He remains to this day the only person to have done so and, perhaps most shockingly, survived and is still around today. But, how does one go about accidentally putting your head in a particle accelerator? Well, on July 13, 1978, Bugorski was working on the U-70 synchrotron at the Institute for High Energy Physics in Protvino. A small piece of equipment was malfunctioning and in the process of fixing it he leaned in too far and came into contact with the proton beam. When later asked to describe what it was like, he said he saw a flash of light that was “brighter than a thousand suns”. But, amazingly felt no pain.

Very quickly after the incident occurred the left side of his face swelled beyond all recognition. The beam entered his skull at the back of his head, with the exit wound close to his nose. After a few days the skin at the entry and exit points peeled away showing the path the beam took through the skin, skull and brain. His prognosis was extremely poor and was taken to a clinic in Moscow where they expected to observe him die over a period of two to three weeks.

The proton beam was about 200,000 rads. Previous data indicated that 1000 rads would be enough to kill a human (even the famously radioactively robust cockroach will die after 20,000). However, the specific effects of a proton beam travelling at the speed of light were not known.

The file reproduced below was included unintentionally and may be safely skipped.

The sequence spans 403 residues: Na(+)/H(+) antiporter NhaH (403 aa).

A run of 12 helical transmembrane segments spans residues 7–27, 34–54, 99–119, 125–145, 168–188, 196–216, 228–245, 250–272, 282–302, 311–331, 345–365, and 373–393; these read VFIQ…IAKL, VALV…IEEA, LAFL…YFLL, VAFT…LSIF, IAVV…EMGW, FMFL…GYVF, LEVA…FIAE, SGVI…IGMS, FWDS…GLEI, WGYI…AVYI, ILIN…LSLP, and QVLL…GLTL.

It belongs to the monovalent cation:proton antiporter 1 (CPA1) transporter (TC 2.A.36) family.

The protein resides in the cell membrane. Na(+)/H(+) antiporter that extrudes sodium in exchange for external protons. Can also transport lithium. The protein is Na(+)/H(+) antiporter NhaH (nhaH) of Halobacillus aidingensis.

After the initial incident the path of the beam began to burn through his brain. This continued for 2 years until the left-hand side of his face was completely paralysed. Apparently, this has had an almost botox like effect on his face. The left side of his face has been described as not having aged and being “frozen in time”, whilst the right side of his face has aged normally. Other than this, Anatoli has had surprisingly few neurological symptoms. Over the initial 12 years after the incident he had occasional petit mal seizures. More recently he has had an increased number grand mal seizures.

Anatoli continued his life after it became apparent he was not at risk of immediate death. He completed his PhD and worked as a researcher for many years  (Google Scholar lists some of his research). Not long ago he decided to make himself available to Western researchers, but he did not have the money to relocate from Protvino. He thinks he would make a brilliant research subject: “This is, in effect, an unintended test of proton warfare,” he claims. More to the point, he believes, “I am being tested. The human capacity for survival is being tested.”

Previous posts in this series:

The Man Who Could Not Forget

Musical Brain Surgery

Leborgne & Lelong